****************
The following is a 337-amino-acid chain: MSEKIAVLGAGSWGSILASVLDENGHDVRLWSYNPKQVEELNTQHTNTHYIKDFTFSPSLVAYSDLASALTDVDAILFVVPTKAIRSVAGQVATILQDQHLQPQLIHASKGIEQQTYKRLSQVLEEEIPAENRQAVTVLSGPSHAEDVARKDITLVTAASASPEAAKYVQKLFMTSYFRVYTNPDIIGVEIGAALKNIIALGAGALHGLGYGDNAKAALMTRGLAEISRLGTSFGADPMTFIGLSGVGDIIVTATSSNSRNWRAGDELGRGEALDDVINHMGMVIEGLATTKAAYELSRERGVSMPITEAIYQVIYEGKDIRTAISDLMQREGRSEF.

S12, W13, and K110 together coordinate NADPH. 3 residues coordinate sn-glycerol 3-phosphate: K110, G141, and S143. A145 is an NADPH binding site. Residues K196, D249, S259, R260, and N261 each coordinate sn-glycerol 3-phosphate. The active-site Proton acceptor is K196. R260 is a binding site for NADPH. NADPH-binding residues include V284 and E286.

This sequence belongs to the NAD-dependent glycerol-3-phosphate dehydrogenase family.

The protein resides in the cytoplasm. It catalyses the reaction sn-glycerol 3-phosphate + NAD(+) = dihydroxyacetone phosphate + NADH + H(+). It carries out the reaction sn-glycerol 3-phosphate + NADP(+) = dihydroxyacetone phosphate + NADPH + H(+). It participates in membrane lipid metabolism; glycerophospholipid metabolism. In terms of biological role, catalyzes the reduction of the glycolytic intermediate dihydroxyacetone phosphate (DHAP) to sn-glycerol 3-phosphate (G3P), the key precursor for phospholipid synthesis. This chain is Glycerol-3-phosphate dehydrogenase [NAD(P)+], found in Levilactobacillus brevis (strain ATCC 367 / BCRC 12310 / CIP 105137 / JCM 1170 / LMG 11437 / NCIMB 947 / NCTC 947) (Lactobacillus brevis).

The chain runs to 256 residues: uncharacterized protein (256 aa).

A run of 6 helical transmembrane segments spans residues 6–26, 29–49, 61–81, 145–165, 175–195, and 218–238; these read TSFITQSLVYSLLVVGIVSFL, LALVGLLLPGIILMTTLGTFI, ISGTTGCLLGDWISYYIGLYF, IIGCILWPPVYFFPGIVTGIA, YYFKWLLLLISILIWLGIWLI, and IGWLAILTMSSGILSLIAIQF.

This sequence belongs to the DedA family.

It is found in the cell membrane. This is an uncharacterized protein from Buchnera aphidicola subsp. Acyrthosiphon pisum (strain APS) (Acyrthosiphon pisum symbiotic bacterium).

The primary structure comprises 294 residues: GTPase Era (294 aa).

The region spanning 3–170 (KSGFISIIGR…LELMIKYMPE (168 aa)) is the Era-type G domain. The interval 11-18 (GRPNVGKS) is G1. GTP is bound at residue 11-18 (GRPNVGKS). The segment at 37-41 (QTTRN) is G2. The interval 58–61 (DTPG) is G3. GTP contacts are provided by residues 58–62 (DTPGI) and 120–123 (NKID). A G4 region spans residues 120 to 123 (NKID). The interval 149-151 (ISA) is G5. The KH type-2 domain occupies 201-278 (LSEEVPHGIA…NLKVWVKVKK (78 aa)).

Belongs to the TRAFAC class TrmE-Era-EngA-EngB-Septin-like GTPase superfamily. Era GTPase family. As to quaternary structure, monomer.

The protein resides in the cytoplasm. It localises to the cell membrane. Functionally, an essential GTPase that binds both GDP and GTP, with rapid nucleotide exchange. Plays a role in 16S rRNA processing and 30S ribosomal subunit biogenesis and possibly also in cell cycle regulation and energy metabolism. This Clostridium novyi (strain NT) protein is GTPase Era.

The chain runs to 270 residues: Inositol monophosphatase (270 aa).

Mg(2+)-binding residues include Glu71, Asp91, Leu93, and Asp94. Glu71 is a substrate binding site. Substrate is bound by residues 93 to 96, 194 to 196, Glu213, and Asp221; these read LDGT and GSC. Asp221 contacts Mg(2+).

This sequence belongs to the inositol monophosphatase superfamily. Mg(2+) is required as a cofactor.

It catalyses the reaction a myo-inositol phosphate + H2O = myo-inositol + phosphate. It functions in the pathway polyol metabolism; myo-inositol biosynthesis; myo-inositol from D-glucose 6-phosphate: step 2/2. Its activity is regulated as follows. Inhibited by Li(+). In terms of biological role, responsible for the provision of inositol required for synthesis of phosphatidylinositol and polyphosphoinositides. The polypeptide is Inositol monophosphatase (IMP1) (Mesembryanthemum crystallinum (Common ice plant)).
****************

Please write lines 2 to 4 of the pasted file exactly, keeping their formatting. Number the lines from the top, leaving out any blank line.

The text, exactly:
S12, W13, and K110 together coordinate NADPH. 3 residues coordinate sn-glycerol 3-phosphate: K110, G141, and S143. A145 is an NADPH binding site. Residues K196, D249, S259, R260, and N261 each coordinate sn-glycerol 3-phosphate. The active-site Proton acceptor is K196. R260 is a binding site for NADPH. NADPH-binding residues include V284 and E286.

This sequence belongs to the NAD-dependent glycerol-3-phosphate dehydrogenase family.

The protein resides in the cytoplasm. It catalyses the reaction sn-glycerol 3-phosphate + NAD(+) = dihydroxyacetone phosphate + NADH + H(+). It carries out the reaction sn-glycerol 3-phosphate + NADP(+) = dihydroxyacetone phosphate + NADPH + H(+). It participates in membrane lipid metabolism; glycerophospholipid metabolism. In terms of biological role, catalyzes the reduction of the glycolytic intermediate dihydroxyacetone phosphate (DHAP) to sn-glycerol 3-phosphate (G3P), the key precursor for phospholipid synthesis. This chain is Glycerol-3-phosphate dehydrogenase [NAD(P)+], found in Levilactobacillus brevis (strain ATCC 367 / BCRC 12310 / CIP 105137 / JCM 1170 / LMG 11437 / NCIMB 947 / NCTC 947) (Lactobacillus brevis).